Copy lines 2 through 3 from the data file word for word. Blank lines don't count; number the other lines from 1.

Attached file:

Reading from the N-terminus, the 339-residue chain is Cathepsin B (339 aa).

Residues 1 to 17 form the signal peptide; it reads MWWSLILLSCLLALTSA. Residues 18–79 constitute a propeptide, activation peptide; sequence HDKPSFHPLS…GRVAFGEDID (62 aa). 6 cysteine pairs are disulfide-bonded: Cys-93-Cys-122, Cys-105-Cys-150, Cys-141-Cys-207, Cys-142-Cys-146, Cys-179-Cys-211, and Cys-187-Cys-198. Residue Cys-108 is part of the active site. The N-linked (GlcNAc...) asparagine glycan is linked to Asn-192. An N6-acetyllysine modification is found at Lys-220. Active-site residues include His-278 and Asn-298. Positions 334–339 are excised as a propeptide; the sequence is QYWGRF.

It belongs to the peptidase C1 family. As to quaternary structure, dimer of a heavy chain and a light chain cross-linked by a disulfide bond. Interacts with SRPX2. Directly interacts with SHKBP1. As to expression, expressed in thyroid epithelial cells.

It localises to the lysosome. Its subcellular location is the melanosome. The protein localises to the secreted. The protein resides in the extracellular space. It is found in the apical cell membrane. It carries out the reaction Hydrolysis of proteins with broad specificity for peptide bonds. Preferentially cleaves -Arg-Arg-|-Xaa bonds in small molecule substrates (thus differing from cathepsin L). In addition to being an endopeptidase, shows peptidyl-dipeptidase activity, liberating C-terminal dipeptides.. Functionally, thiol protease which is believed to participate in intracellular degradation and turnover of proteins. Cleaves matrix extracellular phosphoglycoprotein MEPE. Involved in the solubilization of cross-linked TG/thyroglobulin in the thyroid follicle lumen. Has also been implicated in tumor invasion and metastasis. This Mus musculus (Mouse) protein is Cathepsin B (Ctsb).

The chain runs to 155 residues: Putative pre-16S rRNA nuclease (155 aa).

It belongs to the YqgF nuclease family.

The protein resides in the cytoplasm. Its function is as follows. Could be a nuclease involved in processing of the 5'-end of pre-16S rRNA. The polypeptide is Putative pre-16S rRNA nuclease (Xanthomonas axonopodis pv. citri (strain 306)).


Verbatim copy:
Residues 1 to 17 form the signal peptide; it reads MWWSLILLSCLLALTSA. Residues 18–79 constitute a propeptide, activation peptide; sequence HDKPSFHPLS…GRVAFGEDID (62 aa). 6 cysteine pairs are disulfide-bonded: Cys-93-Cys-122, Cys-105-Cys-150, Cys-141-Cys-207, Cys-142-Cys-146, Cys-179-Cys-211, and Cys-187-Cys-198. Residue Cys-108 is part of the active site. The N-linked (GlcNAc...) asparagine glycan is linked to Asn-192. An N6-acetyllysine modification is found at Lys-220. Active-site residues include His-278 and Asn-298. Positions 334–339 are excised as a propeptide; the sequence is QYWGRF.

It belongs to the peptidase C1 family. As to quaternary structure, dimer of a heavy chain and a light chain cross-linked by a disulfide bond. Interacts with SRPX2. Directly interacts with SHKBP1. As to expression, expressed in thyroid epithelial cells.